Study on VGI Volunteers. Rupa Tiwari, 12/02/2010. Outline. Introduction Problem Motivation Problem Statement Related Work Contribution Validation Challenges Findings Future work. Volunteered Geographic Information (VGI).
Rupa Tiwari, 12/02/2010
The harnessing of tools to create, assemble, and disseminate geographic data provided voluntarily by individuals (Goodchild, 2007). E.g. Wikimapia, Flickr, OpenStreetMap, Cyclopath
UMN east bank
Citizens as sensors: the world of volunteered geography by M.F. Goodchild, 2007
This geojournal summarizes few factors underlying VGI volunteerism, like:
“Self-promotion” (for non-anonymous projects only)
“convenient way of making it available to friends and relations” and
“Personal satisfaction” (for OpenStreetMap only).
It is unclear as how the motivational factors have been arrived upon. Probably the outcomes are influenced by volunteer communities of Citizen Science projects like Christmas Bird Count and Project Globe. There is no mention of any kind of experimental approach backing up the findings.
Major participants from USA, followed by Germany, UK & France
Ranked list table of the motivational factors:
Other factors as indicated my 5% of the survey participants were reasons like adventure,fun of working on new projects,fordemonstrating the benefits of spatial information technology during disaster situationsandimproving the use of geospatial techniques in local governments.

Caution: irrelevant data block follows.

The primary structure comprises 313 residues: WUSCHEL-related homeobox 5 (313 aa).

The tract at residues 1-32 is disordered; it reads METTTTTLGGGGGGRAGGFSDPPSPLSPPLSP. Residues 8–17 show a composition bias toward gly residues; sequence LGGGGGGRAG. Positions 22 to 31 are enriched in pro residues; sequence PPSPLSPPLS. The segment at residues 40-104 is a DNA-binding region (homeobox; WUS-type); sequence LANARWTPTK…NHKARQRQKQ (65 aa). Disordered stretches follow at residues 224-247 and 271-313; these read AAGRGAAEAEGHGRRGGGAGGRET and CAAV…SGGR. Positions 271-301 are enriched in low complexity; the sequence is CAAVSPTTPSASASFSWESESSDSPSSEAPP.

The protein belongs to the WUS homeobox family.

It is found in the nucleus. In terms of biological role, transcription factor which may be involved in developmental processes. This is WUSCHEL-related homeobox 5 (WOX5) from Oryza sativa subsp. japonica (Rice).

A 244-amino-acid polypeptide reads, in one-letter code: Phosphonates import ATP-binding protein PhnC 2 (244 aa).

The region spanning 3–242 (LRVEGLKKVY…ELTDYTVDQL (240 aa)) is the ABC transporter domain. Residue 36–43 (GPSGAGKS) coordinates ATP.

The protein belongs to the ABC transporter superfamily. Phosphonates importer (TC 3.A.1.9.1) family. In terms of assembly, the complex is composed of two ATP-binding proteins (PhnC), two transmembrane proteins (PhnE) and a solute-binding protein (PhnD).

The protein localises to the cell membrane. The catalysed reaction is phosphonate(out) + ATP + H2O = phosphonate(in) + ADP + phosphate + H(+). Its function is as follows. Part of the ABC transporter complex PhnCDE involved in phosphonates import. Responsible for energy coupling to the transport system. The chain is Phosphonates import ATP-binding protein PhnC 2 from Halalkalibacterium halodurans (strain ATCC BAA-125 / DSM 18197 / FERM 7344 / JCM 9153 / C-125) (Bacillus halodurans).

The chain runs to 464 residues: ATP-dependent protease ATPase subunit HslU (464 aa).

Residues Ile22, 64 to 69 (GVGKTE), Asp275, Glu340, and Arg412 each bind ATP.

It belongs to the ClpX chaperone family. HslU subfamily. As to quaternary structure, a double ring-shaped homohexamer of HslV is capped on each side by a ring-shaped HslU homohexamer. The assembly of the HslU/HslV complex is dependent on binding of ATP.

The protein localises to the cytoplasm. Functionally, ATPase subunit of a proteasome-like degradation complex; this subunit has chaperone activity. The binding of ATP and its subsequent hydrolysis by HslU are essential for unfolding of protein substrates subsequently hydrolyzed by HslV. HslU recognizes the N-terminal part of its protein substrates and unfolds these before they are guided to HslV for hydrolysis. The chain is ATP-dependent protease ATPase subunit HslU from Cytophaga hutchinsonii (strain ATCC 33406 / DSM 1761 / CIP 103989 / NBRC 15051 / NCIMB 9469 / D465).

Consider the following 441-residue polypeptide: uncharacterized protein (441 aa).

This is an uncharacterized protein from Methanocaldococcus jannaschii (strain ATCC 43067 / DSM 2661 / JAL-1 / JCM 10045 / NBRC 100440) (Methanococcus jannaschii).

Relatively low Female participation with 37% in GISCorps and only 4% in OpenStreetMap
All age groups contribute, predominant being those between 20-50 years. OpenstreetMap seems to consist of younger lot of volunteers; the small fraction consisting of below 20 years of age is solely due to OpenStreetMap.
Majority of GISCorps volunteer’s professional work and areas of study are related to GIS. While for OpenStreetMap the opposite holds, they volunteer as a hobby.
Specifically speaking 46% of GISCorps volunteers volunteer on an annual basis whereas 46% of the OSM volunteers do so, on a weekly basis.
Around 69% of volunteers have been contributing for years or more.
55% of volunteers would undergo geospatial training only if it were free